Donald Rumsfeld famously received a lot of stick for his “Unknown Unknowns” speech about the lack of evidence linking the government of Iraq with the supply of WMD. However, the Intelligence services have long used the Johari Window approach, an idea created in 1955 by two American psychologists, Joseph Luft and Harrington Ingham: ‘unknown unknowns’ is one of the quadrants.
I was reminded of this recently when we were working with a client on a site that required lots of form filling. It was a clean and simple design that it was thought would test well. Relevant help information was displayed on the right of the page (at desktop resolution). However, even though there was very little clutter on the page testers did not ‘see’ the help content which was confirmed by the eye tracking – they focused on the fields on the form in front of them. As a result testers were unable to easily complete some fields.
This research reminded me that ‘help’ content comes in three flavours and each type need to be presented in different ways on forms. There is:
- Contextual information – things users need to know so they are happy to start the form filling. This might be details about why the information is required or what information the user needs to have to hand to complete the form.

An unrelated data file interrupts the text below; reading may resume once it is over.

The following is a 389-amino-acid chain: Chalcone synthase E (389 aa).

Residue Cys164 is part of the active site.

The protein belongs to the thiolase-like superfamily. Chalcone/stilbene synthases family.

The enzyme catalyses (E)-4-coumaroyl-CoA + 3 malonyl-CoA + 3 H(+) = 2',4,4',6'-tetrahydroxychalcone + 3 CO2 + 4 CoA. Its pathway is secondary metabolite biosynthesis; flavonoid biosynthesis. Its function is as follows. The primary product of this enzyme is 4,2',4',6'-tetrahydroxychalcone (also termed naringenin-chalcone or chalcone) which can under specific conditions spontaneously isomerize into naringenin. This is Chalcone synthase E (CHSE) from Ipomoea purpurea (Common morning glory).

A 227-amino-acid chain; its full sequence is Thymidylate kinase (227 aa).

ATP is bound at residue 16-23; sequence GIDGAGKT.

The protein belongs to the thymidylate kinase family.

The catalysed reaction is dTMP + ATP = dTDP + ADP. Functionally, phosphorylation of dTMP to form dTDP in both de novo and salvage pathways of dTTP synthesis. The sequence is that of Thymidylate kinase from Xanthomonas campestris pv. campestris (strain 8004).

- Known Unknowns – are queries users know they have as they are completing the form. They know they don’t know something and they are aware of this e.g. they need an explanation of a technical term because they know they don’t know what it means.
- Unknown Unknowns – are things that users need to know but they don’t know they need to know them. They have neither the knowledge or an awareness of their lack of knowledge. e.g. password requirements
Contextual information needs to be presented on the page at the start of the form, or each section. It may need to be spelt out in full or as a headline with a link to more information (“You need to provide this information so we can consider your application – more about how applications are considered”)
Known Unknowns is information users will actively look for so an “i” symbol or similar will work for this type of help information.
An Unknown Unknown is information that needs to be put directly in front of users so they ‘trip over it’ as they view the field they are completing – typically after the question but before the field. Similarly to contextual information, this may need to be presented in full or can be a headline and a link to more information if the explanation is, by necessity, extensive.
Being clear about the difference between ‘Known Unknowns’ and ‘Unknown Unknowns’ can make life a lot easier for users!